“We can be flying high with our ideas then find out there’s not enough budget,” Kate said. “We bill in hours so we need to know how much time the team has, so we know where to focus its energies.”
“Nothing Worse Than a Bad Brief”
Another frustration consistent with our previous events was a poorly written brief. Sara, highlighted instances of briefs that demanded a demonstration of creativity and innovation, alongside a 15-point list of required items that zapped the opportunity for creativity out of any response.
“There’s nothing worse than a bad brief,” she said. “We want to look at the client’s landscape as a whole and be more fluid in what we come back with.”
Kate supported this and explained the most successful pitch processes she has experienced have been when the client is willing to give more time to sit down and talk in depth about the business and its needs.
“There’s no doubt that it takes more time, which is an investment on both client and agency side,” Kate said. “But that commitment delivers a far better outcome in the long run.”
Gavin’s experience in the tech sector reflected this, as well as the disparity between what clients want and what they actually need. His example highlighted a significant change in direction for one client brief, after Mashbo’s team was allowed to spend time and delve deeper into the business before responding.
“We were approached to develop a recruitment platform, but when we looked into the business and spent time with key people we found they were training staff up and then they were leaving,” Gavin explained. “What they needed was a retention platform, which was what we pitched.”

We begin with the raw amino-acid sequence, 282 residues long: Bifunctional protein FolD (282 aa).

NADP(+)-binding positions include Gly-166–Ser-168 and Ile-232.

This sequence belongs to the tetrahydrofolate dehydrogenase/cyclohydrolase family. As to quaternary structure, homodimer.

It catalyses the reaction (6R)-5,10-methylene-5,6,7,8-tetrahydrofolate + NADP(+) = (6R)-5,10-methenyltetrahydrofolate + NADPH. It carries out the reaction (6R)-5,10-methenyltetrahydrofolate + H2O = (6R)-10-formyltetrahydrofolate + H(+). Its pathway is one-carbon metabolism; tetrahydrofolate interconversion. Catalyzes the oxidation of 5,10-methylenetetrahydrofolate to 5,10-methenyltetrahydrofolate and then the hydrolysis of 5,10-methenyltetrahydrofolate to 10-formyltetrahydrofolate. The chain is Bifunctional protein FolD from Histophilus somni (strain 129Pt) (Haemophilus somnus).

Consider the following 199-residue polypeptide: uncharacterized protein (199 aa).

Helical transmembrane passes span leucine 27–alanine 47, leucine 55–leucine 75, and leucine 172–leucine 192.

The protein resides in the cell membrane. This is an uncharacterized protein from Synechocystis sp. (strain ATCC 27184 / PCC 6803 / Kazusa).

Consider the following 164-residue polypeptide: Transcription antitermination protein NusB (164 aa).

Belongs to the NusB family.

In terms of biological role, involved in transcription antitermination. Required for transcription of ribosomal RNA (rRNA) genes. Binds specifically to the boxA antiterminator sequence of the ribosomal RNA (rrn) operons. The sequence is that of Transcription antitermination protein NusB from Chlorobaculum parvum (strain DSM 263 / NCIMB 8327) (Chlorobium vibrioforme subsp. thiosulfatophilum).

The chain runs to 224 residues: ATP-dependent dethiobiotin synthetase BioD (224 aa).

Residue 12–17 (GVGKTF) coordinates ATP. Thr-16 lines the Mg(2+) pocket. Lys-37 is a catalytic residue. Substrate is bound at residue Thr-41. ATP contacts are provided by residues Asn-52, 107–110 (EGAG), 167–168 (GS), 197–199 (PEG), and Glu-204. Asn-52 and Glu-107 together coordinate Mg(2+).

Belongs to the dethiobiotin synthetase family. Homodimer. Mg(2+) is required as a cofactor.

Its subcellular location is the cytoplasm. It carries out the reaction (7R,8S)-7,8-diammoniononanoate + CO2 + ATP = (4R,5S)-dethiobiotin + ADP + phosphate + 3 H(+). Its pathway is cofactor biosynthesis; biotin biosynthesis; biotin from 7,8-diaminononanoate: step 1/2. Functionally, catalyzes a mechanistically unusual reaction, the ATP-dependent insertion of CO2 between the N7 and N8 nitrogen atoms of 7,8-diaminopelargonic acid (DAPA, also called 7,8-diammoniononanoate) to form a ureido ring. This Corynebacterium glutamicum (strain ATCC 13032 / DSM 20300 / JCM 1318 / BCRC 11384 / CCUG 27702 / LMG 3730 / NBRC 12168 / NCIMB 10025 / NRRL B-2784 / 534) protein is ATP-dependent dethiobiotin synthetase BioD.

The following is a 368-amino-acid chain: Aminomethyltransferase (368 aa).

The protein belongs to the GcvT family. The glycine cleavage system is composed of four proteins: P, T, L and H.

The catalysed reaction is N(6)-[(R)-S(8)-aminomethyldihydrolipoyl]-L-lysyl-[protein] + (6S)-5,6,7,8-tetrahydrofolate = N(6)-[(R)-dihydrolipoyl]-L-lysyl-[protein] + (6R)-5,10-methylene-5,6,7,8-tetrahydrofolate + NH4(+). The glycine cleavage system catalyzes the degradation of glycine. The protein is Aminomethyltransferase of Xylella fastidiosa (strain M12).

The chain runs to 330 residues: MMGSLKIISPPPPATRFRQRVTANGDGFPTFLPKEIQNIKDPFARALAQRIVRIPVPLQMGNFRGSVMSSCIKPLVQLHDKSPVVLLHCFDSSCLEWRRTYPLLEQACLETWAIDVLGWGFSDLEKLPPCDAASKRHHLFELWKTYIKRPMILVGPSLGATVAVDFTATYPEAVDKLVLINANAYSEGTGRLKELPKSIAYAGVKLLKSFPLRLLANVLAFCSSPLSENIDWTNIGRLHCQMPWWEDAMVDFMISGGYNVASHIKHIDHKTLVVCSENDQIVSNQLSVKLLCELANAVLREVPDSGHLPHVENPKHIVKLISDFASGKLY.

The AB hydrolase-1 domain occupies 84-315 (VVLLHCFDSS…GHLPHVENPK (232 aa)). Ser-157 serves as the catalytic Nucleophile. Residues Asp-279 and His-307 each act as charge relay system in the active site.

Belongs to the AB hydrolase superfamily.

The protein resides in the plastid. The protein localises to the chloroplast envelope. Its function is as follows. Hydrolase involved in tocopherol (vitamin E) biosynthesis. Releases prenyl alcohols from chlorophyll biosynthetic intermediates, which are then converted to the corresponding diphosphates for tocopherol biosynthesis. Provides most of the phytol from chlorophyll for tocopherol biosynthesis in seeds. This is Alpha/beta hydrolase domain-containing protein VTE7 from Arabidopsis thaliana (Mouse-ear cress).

Is Traditional PR & Marketing Dead?
As the event drew to a close, the panel agreed there was still need for traditional approaches, but applied on a case by case basis.
In recent years digital tactics have been favoured because the results are immediately available. But the development of new and sophisticated tools mean that results that have previously been considered intangible, such as awareness and sentiment, are becoming more measurable.
Sara said: “Everything is becoming more measurable. Sentiment tracking, pre campaign research/post campaign research and work with stakeholders - it’s not immediate like digital, but it can be quantified.”
Whether traditional PR or Marketing tactics should be used in campaigns came back to the same point made at the start when discussing client briefs - will it deliver on client objectives?
On this point Emma added: “For us, traditional media coverage boosts staff morale and revitalises team, which in turn gets us more business.”
For Gavin, visibility in the Third Sector press delivers more new leads for a key sector for his business, while for Kate, online micro-influencers deliver greater impact for some of deWinter’s clients.
What PR & Marketing agencies can best offer professional service clients, in this time of constant change and evolution, is education - what’s changing, what it means and how they should respond. Collaboration, both with external specialists and internal teams, is what will then deliver the results.